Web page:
Original Research

The slaughter of increased numbers of pregnant cows in Tanga abattoir, Tanzania: A cause for concern?

Emmanuel S. Swai, Abdu A. Hayghaimo, Ayubu A. Hassan, Bartholomeo S. Mhina
Onderstepoort Journal of Veterinary Research | Vol 82, No 1 | a947 | DOI: https://doi.org/10.4102/ojvr.v82i1.947 | © 2015 Emmanuel S. Swai, Abdu A. Hayghaimo, Ayubu A. Hassan, Bartholomeo S. Mhina | This work is licensed under CC Attribution-NoDerivatives 4.0
Submitted: 23 February 2015 | Published: 12 August 2015

About the author(s)

Emmanuel S. Swai, Ministry of Livestock Development and Fisheries (MoLDF), Dar-es-Salaam, Tanzania, United Republic of
Abdu A. Hayghaimo, Ministry of Livestock Development and Fisheries (MoLDF), Dar-es-Salaam, Tanzania, United Republic of
Ayubu A. Hassan, Tanga Municipal Livestock Office, Tanga, Tanzania, United Republic of
Bartholomeo S. Mhina, Tanga Municipal Livestock Office, Tanga, Tanzania, United Republic of


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Abstract

Information on the level of foetal wastage in slaughtered cattle in Tanzania is limited. A three-month observational study (April – June 2014) of animals slaughtered at the Tanga abattoir in Tanga region, Tanzania was carried out to determine the number of pregnant cows slaughtered. The total number of cattle slaughtered during the study period was 3643, representing a monthly kill average of 1214 and a daily kill average of 40. Over 98% of the cattle presented to the abattoir for slaughter were local breed (Tanzania shorthorn zebu) and most were above 3 years of age. Improved breeds of cattle represented only 1.3% of all slaughters. Of the cattle slaughtered, 2256 (61.9%) were female and 1387 (38.1%) were male. A total of 655 slaughtered cows were pregnant, representing a foetal wastage of 29.1%. Of the 655 recovered foetuses, 333 (50.8%) were male and 322 (49.2%) were female. Of the recovered foetuses, 25.8% were recovered in the first, 42.7% in the second and 31.6% in the third trimester. This study indicates cases of significant foetal losses, negatively impacting future replacement stock as a result of the slaughter of pregnant animals. The indiscriminate slaughter of pregnant cows suggests that existing animal welfare legislation is not sufficiently enforced and routine veterinary ante-mortem inspection of trade animals is failing to prevent the high level of foetal wastage.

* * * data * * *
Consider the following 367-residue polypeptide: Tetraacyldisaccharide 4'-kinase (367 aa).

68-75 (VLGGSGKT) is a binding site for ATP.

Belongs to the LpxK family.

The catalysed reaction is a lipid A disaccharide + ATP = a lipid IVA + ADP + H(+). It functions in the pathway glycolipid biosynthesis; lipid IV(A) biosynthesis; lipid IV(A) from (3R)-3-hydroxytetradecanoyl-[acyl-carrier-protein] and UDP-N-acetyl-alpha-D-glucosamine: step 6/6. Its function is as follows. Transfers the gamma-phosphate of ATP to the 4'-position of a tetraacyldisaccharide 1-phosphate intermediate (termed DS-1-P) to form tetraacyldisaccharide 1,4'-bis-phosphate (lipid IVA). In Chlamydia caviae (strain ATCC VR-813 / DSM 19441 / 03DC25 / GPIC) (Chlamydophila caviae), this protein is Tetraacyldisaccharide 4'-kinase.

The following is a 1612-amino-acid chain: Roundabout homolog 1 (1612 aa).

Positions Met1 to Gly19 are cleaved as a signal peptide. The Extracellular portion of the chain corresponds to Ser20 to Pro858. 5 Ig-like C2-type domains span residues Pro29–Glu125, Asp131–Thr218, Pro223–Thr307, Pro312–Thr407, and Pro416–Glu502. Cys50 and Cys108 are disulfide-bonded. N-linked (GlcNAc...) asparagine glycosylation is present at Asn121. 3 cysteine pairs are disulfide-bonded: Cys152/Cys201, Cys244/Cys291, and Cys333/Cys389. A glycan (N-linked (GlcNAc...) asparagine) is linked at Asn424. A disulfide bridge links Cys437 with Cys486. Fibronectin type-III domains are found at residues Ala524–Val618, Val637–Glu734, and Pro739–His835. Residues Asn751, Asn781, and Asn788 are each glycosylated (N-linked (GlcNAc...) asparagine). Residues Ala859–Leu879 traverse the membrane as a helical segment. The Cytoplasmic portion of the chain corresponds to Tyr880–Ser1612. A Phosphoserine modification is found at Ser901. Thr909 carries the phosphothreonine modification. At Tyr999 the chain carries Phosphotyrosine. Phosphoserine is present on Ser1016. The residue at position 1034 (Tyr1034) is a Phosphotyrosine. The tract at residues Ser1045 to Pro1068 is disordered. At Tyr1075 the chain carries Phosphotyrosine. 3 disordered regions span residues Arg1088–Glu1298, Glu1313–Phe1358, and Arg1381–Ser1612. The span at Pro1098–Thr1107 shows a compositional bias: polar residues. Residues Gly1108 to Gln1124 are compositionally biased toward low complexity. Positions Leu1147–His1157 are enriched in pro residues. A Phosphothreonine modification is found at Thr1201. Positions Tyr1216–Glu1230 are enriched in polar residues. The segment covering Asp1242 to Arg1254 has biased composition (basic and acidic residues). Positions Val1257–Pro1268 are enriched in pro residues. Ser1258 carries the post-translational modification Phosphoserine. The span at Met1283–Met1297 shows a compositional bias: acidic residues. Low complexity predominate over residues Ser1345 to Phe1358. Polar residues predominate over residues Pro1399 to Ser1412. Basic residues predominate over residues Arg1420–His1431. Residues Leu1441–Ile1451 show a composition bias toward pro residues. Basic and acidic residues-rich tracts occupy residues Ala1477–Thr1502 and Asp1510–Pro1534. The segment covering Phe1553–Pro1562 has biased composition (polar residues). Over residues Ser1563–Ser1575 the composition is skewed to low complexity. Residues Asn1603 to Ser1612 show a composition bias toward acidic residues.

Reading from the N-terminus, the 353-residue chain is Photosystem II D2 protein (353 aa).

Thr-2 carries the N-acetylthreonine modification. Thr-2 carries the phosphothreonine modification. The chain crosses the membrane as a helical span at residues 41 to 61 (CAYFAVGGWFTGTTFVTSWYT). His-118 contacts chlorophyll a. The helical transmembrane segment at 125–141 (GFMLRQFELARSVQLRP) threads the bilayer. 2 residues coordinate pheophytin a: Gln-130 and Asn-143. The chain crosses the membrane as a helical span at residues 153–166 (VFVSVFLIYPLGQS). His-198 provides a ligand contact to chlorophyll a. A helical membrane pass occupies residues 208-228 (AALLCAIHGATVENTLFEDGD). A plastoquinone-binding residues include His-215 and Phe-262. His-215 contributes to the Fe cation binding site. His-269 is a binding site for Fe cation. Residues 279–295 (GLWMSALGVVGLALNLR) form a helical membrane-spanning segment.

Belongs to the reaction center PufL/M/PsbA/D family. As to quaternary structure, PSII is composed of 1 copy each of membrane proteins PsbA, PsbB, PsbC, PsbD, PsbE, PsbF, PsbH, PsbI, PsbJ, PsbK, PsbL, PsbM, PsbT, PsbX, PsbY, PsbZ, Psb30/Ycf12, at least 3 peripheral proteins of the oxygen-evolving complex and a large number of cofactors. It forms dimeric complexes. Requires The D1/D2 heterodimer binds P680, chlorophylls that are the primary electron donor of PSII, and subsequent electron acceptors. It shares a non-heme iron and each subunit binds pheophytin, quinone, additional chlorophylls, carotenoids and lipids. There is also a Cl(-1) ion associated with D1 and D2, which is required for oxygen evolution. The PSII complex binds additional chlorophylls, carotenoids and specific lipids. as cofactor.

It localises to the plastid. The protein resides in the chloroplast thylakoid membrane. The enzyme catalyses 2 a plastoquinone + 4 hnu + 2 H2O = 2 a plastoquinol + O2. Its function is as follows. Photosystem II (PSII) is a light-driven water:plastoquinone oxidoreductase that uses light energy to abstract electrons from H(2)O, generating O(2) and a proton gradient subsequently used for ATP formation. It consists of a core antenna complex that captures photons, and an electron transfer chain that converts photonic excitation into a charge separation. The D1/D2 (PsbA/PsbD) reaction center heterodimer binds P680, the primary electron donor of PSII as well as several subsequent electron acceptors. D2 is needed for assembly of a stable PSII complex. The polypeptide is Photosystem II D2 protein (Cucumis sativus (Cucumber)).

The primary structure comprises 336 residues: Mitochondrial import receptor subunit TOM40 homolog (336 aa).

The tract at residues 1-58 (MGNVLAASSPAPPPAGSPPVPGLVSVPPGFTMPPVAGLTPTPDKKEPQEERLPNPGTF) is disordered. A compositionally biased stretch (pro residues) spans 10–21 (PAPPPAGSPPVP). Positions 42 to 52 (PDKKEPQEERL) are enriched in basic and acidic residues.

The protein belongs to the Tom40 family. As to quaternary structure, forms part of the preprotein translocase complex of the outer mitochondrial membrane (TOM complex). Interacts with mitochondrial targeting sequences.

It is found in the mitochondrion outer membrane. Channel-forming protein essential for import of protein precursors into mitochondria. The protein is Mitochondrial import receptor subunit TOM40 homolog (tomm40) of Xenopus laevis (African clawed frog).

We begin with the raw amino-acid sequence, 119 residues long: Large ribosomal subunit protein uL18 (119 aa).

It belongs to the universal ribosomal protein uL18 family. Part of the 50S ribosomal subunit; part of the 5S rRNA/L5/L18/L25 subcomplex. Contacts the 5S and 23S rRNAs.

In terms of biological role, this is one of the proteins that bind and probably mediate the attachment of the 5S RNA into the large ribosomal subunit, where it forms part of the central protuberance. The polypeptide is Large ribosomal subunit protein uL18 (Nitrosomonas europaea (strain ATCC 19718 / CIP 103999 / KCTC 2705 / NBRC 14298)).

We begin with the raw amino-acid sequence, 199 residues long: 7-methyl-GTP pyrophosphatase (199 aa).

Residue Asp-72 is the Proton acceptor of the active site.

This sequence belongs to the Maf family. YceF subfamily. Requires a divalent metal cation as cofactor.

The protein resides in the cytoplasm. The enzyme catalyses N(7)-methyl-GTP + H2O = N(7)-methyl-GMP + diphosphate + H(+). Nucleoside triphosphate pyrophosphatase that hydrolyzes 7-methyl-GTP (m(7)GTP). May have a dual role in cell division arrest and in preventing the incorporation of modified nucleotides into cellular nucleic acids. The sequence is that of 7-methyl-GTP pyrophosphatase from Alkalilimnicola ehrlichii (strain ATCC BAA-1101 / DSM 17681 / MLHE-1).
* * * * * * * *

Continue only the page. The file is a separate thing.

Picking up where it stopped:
Keywords

Abattoir; Animal production loss; Bovine; Tanzania

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